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Bartlett, Cutler’s past

Centenary Cemetery a real history lesson

June 21, 2013
By Phil Foreman - The Marietta Times (pforeman@mariettatimes.com) , The Marietta Times

FAIRFIELD TWP. - It takes a while to get there, but it's well worth the drive.

Reading the names of people buried in Centenary Cemetery in Fairfield Township is like reading a history of nearby Bartlett and Cutler.

Goddard. Yocum. Dunbar. Brandeberry.

The cemetery and Centenary Church sit nestled in between tracts of farmland owned by the McVicar family.

"It wasn't as good a farm as the one they had at Dunbar," said Myrtie McVicar, 88, a Barlow resident, local historian, retired teacher, former journalist and Navy wife. "This is all different to me."

"This used to be farms with tractors running," she said, referring to land on either side leading up to the church, built in 1866.

Fact Box

Centenery Cemetery

The cemetery is on Norris Drive, near Ohio 555, north of Cutler.

The Fairfield Township Board of Trustees oversees the cemetery.

Centenery Church was started because Laymen citizens left the original Fairfield Township church at Falls Run and Little Hocking Creek. From that original church, the logs were used as floor beams in the construction of the new church.

Source: "Washington County, Ohio to 1980."

A Dr. Harsha laid out the village of Harshaville, but it later was renamed Cutler. Harsha's wife had a sister, whose husband, Rezin Corothers, worked on trains. They bought a farm one mile north of Harshaville/Cutler. The family allowed the Methodist church to be built on their farm, and the cemetery was added. It is still being used.

Ronald H. Place Jr., 69, of 285 Barrett South Road, Vincent, said the grave of his grandfather, Ray R. Goddard, might be the oldest he could find in the cemetery.

Goddard was a storekeeper and was postmaster from 1914 until his retirement in 1959.

"There are so many of the older ones," Place said. "I don't know if you can read them."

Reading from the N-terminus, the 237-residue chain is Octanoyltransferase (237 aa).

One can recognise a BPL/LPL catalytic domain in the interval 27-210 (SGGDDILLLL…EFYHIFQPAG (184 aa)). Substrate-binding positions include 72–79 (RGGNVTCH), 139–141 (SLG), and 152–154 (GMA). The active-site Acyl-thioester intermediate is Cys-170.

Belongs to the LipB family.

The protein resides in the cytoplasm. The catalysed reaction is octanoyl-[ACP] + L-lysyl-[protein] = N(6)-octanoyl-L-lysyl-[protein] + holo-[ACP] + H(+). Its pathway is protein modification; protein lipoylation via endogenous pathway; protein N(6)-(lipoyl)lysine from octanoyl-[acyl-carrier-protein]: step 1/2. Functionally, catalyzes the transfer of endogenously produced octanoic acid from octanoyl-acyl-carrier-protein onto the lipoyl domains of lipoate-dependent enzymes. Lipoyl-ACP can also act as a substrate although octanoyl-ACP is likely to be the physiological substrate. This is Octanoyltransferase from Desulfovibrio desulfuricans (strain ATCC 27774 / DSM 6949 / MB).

Another gravestone belongs to Winchester McAtee (Feb. 22, 1847 to Oct. 6, 1942), who was a member of Company K, 6th Regiment of the West Virginia Calvary.

"When this fellow and two others buried in a Bartlett cemetery went to sign up in Parkersburg, they ended up in Virginia," Place said.

The western counties of Virginia split from Virginia in 1861 when the southern states started to secede. The western counties later became West Virginia on June 20, 1863.

According to www.familysearch.org, the 66th regiment of the West Virginia Calvary was formed from the 3rd West Virginia Mounted Infantry on Jan. 26, 1863.

Another McVicar cousin was Mary Gossett, who drove a horse and buggy until her death in 1945. Her husband didn't drive either.

Myrtie McVicar said she has been searching for information on Roy G. Brandeberry, who might have drowned at age 5. He is buried in Centenery Cemetery.

Still another McVicar relative owned a tea room at Fourth and Washington streets in Marietta. Nellie Staley Carothers died in 1943 and is buried in Centenery. She and another woman owned the tea room for several years.

McVicar said many local boys worked for Carothers, including Marietta College students. Some would take their cars out to Tunnel Hill outside of town on Ohio 550, pop it in neutral and let it go, speeding down the incline.

 
 
 

 

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